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Why standards matter for retailers

  • Opinion
  • October 13, 2016
  • Carmen Mak
Why standards matter for retailers

Standards matter to everyone and for a variety of reasons. Although they are probably not thinking about it, New Zealanders’ lives are affected every day by standards and standardisation. Every day ‘invisible’ standards solutions help keep New Zealand homes, public buildings, playgrounds, electrical appliances, and health services safe. They also protect people and our environment, and increase innovation, productivity, and trade. They are an intrinsic part of our local and global economies.

Put simply, a standard is an agreed way of doing things. Metrology – the science of measurement – is a good example. Trade and industrialisation would be almost impossible without common scales for mass, size, and volume. A long time ago, measurements in Sweden were made according to the size of the local vicar’s foot. This worked ok if people stayed within their village, but if the neighbouring vicars were bigger or smaller, it made it very difficult to trade between villages. The introduction of standard measurements made trading much easier.


There are many benefits standards provide to retailers


Standards can cut your costs through improved systems and processes; increase your customer satisfaction and build trust through improved safety, quality, and processes; and help reduce your impact on the environment – an issue which is increasingly affecting buyer choice.StandardsBlog-Nightwear.png

Product safety standards give you and your customers assurance that the goods you are selling are safe and reliable and, in some cases, lawful. There are some products that cannot be sold in New Zealand unless they meet the safety standard, for example children’s cots, nightwear, and toys. If a product safety standard applies to products you are selling, you are responsible for ensuring your products comply with the appropriate standard. Work is currently underway at Standards New Zealand to adopt the international standard ISO 10377 Consumer product safety – Guidelines for suppliers.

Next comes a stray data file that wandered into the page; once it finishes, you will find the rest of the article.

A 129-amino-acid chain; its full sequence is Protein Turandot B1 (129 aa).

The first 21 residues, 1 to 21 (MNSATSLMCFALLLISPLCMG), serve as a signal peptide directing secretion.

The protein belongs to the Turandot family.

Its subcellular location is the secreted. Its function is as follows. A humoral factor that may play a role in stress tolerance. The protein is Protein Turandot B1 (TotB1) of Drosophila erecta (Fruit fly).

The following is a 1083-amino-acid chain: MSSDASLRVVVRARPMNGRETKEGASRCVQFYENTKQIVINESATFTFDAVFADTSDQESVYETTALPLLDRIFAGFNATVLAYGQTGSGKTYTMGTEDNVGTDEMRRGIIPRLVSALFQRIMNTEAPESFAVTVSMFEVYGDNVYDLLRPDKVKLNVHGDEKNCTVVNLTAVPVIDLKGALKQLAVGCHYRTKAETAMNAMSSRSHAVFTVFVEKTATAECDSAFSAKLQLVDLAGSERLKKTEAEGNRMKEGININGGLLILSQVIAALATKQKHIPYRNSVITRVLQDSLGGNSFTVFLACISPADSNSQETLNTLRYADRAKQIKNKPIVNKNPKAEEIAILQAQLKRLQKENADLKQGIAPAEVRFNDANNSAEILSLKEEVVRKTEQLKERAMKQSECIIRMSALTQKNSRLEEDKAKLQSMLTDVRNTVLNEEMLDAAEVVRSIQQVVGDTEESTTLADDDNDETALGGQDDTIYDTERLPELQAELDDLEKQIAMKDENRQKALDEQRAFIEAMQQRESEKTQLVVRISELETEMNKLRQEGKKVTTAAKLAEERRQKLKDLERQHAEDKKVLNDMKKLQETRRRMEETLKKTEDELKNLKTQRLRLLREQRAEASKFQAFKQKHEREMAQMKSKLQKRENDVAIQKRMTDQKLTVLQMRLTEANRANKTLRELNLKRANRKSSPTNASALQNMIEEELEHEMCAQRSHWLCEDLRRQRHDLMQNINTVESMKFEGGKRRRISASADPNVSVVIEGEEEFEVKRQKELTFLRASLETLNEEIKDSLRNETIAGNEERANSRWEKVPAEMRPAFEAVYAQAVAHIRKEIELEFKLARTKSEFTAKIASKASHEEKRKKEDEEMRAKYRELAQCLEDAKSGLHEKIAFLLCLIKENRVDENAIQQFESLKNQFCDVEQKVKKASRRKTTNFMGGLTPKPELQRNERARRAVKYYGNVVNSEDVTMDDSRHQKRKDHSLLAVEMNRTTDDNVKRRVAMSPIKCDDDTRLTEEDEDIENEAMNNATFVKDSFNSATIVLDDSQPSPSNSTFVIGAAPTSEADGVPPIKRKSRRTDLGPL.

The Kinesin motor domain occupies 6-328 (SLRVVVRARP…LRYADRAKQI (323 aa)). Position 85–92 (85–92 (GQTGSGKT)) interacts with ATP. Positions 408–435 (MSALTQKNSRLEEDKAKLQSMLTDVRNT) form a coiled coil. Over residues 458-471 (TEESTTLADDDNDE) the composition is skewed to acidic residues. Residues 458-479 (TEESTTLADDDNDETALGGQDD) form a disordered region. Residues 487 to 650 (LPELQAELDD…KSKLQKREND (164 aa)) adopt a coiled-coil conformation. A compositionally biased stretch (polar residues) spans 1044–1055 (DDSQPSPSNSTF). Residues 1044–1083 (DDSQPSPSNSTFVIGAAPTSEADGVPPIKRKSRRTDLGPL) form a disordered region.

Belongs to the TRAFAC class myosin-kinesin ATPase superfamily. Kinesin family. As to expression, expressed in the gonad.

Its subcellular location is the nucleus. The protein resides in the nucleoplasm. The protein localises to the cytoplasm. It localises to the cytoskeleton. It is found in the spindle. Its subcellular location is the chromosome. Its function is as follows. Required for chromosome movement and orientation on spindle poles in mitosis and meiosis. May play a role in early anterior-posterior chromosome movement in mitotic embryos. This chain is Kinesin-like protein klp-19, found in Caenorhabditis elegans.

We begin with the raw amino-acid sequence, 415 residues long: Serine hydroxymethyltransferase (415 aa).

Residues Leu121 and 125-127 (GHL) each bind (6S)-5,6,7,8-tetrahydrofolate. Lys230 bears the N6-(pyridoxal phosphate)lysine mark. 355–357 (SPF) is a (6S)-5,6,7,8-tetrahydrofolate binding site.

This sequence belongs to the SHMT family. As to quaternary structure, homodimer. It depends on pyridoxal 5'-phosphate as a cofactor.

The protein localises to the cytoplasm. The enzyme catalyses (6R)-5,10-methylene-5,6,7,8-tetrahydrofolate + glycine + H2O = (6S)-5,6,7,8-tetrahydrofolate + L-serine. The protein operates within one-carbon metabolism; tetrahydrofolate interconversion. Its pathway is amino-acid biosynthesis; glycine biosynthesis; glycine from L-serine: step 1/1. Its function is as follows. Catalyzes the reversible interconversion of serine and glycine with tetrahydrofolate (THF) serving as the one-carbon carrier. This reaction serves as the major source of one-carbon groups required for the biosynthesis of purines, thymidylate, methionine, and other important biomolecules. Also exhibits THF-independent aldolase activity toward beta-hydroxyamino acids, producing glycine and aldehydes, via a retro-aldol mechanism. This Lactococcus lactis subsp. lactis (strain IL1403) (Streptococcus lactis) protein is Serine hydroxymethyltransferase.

Electrical fittings and appliances also cannot be sold in New Zealand unless they meet safety standards. A new fitting or appliance that is offered for sale is deemed to be electrically safe if it complies with AS/NZS 3820 Essential safety requirements for electrical equipment or an applicable ststandardsblog-appliancesandard listed in Schedule 4 of the Electricity (Safety) Regulations.  This helps keep New Zealanders safe from fires, shocks, and explosions when using their toasters, hair dryers, kettles, microwaves, and so on.

Quality, environmental, risk, energy, and information security management are all covered by standards. They can offer you a leading edge in a competitive market by ensuring that your business operations are as efficient as possible, by increasing productivity, and by reassuring your customers that your products, systems and organisations are safe, reliable, and good for the environment.


Retailers should become involved in the development of standards


Standards are created by the people who need them. Experts in their fields are approved to form the committees who develop the technical content. Getting involved in this process can give you early access to information that could shape the market in the future, give your company a voice in the development of standards, and help to keep market access open.

There is more information on standards and Standards New Zealand on our website. You can follow progress of standards development work by subscribing to Standards New Zealand’s free e-magazine Touchstone.

The Commerce CommissionEnergy Safety, and Consumer Protection websites also provide retailers with useful information on standards and product safety.

Retail NZ and Standards New Zealand are interested in having a conversation with retailers on the importance of standards, and why standards are relevant to retail businesses. If you have any questions or need more information send an email to enquiries@standards.govt.nz.

This was republished from Retail NZ's blog.

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